We also encourage readers to copy and distribute our work for non-commercial purposes, provided that it is attributed to InSight Crime in the byline, with a link to the original at both the top and bottom of the article. Check the Creative Commons website for more details of how to share our work, and please send us an email if you use an article.

InSight Crime Search

The Complete Organized Crime Database on the Americas

InSight Crime Social

facebooktwittergooglelinkedin

InSight Crime Special Series

The Zetas in Nuevo Laredo

Los Zetas in Nuevo Laredo

After the capture of Zetas boss "Z40," Nuevo Laredo is bracing itself for the worst. This investigation breaks down what makes the city such an important trafficking corridor, and what it will take for the Zetas to maintain their grip on the city.

See entire series »

 

Uruguay's Marijuana Bill

Uruguay: Marijuana, Organized Crime and the Politics of Drugs

Uruguay is poised to become the first country on the planet to regulate the production, sale, and distribution of the drug.

See entire series »

El Salvador's Gang Truce

El Salvador's Gang Truce

The truce between El Salvador's two largest gangs -- the MS-13 and the Barrio 18 -- opens up new possibilities in how to deal with

See entire series »

Juarez After The War

Juarez After The War

As a bitter war between rival cartels grinds to an end, Ciudad Juarez has lost the title of world murder capital, and is moving towards something more like normality.

See entire series »

The Zetas And The Battle For Monterrey

The Zetas and the Battle for Monterrey

InSight Crime delves into the Zetas' battle for Mexico’s industrial capital, Monterrey, getting to the essence of a criminal gang that defies easy definition.

See entire series »

Slavery in Latin America

Slavery in Latin America

InSight Crime coordinated an investigation into modern slavery, looking at how Latin America’s criminal groups traffic human beings and force them to work as slaves.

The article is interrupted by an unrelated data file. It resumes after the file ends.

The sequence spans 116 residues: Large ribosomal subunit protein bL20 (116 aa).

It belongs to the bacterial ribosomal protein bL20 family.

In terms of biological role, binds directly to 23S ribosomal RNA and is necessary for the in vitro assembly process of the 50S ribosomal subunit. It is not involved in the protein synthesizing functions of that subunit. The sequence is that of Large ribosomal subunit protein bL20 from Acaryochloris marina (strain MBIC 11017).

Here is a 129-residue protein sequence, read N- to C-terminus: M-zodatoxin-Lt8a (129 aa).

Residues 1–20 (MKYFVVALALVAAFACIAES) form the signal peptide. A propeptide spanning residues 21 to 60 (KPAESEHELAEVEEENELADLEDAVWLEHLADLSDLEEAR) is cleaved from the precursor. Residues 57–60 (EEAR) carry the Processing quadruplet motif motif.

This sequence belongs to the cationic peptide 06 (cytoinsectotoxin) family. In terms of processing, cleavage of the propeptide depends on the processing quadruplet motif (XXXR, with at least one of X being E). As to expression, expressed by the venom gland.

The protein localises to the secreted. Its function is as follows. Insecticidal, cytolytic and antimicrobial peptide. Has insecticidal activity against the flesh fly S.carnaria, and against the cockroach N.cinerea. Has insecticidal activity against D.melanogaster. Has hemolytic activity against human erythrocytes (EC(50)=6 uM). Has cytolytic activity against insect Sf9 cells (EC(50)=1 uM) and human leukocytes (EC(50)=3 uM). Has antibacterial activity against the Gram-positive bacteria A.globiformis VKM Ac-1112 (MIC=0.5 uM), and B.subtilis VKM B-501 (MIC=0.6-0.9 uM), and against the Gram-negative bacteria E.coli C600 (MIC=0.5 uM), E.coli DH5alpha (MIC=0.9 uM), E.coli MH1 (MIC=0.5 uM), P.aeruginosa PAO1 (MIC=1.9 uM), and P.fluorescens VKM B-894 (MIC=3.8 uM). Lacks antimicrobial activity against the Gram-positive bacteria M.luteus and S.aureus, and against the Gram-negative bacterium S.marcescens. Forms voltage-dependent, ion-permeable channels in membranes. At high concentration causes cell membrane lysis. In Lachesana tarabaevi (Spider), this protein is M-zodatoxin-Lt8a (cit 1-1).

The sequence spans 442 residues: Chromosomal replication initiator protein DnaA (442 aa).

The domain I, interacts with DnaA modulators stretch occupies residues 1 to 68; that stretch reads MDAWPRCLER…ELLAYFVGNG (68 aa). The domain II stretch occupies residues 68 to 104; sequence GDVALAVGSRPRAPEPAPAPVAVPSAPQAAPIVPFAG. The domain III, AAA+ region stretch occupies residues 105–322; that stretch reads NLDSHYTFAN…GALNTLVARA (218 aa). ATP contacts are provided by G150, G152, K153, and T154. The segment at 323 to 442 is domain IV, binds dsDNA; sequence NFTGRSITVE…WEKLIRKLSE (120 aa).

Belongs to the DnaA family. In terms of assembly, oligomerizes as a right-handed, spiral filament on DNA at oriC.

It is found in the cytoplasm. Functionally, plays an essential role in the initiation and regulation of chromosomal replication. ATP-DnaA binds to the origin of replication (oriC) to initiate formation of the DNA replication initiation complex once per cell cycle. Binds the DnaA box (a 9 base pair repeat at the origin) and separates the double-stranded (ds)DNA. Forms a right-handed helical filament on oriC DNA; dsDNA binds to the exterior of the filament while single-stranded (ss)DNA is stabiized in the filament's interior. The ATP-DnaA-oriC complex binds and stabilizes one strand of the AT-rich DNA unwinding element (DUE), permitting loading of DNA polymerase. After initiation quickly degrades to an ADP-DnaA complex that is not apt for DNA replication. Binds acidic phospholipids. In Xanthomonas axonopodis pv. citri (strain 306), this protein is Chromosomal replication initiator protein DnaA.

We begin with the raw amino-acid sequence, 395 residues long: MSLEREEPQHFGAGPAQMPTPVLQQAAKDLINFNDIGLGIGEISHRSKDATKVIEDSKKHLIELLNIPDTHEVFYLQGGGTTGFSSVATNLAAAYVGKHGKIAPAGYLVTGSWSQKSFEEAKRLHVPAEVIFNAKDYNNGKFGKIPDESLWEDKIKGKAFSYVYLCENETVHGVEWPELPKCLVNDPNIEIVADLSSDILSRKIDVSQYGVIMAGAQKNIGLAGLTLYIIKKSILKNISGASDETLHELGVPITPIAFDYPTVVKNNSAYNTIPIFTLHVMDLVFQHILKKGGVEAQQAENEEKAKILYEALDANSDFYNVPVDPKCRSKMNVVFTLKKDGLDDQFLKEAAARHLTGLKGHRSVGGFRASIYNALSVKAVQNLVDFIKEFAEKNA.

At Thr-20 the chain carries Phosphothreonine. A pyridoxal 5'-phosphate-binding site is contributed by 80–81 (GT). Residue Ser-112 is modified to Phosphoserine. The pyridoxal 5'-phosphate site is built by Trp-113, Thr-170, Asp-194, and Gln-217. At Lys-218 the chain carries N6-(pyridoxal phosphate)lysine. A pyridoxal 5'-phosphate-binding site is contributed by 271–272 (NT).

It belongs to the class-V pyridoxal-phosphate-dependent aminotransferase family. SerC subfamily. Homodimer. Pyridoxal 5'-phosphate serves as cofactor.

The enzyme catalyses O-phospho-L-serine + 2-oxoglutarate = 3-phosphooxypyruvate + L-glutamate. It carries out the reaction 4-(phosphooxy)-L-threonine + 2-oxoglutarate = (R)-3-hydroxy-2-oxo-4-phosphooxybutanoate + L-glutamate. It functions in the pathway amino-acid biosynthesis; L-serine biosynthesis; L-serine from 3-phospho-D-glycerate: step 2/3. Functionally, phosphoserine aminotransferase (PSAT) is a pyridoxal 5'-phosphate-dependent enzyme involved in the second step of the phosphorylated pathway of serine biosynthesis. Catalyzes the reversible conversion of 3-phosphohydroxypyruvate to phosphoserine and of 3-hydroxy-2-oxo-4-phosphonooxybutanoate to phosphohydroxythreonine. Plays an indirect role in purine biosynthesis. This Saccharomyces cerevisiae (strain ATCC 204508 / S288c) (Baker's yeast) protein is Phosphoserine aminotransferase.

See entire series »

FARC, Peace and Criminalization

FARC, Peace and Possible Criminalization

The possibility of ending nearly 50 years of civil conflict is being dangled before Colombia. While the vast majority of the Colombian public want to see peace, the enemies of the negotiations appear to be strong, and the risks inherent in the process are high.

See entire series »

Displacement in Latin America

Displacement in Latin America

InSight Crime coordinated an investigation into the new face of displacement in Latin America, where organized criminal groups are expanding and forcing people to flee.

See entire series »

Target: Migrants

Target: Migrants

The growth of organized crime in Mexico and Central America has led to an increase in violence and insecurity across the region, posing challenges to citizens, public security forces, and travelers.

See entire series »

Zetas in Guatemala

The Zetas in Guatemala

Mexico's Zetas have taken Guatemala by storm, and they are testing this country and the rest of the region: fail this test, and Central America sinks deeper into the abyss.

See entire series »

Most Read

El Salvador Gangs Teach Honduras Counterparts Secret Codes

El Salvador Gangs Teach Honduras Counterparts Secret Codes

Imprisoned gang leaders in Honduras are receiving instructions from their counterparts in El Salvador on how to transmit coded messages, reported El Heraldo, highlighting the collaboration between gangs in the two countries.

Read more

Internal Displacement in Brazil: An Inconvenient Truth?

Internal Displacement in Brazil: An Inconvenient Truth?

As Brazil works to project the image of a nation that is effectively addressing security challenges in its major cities, one important indicator -- internal displacement -- is being overlooked. 

Read more

El Salvador Investigates both Sets of Gang Truce Negotiators

El Salvador Investigates both Sets of Gang Truce Negotiators

El Salvador's attorney general has confirmed that his office is investigating the actions of both sets of negotiators in the country's gang truce, suggesting there will be no more semi-official attempts at mediation with gangs...

Read more

Latest Criminal Profile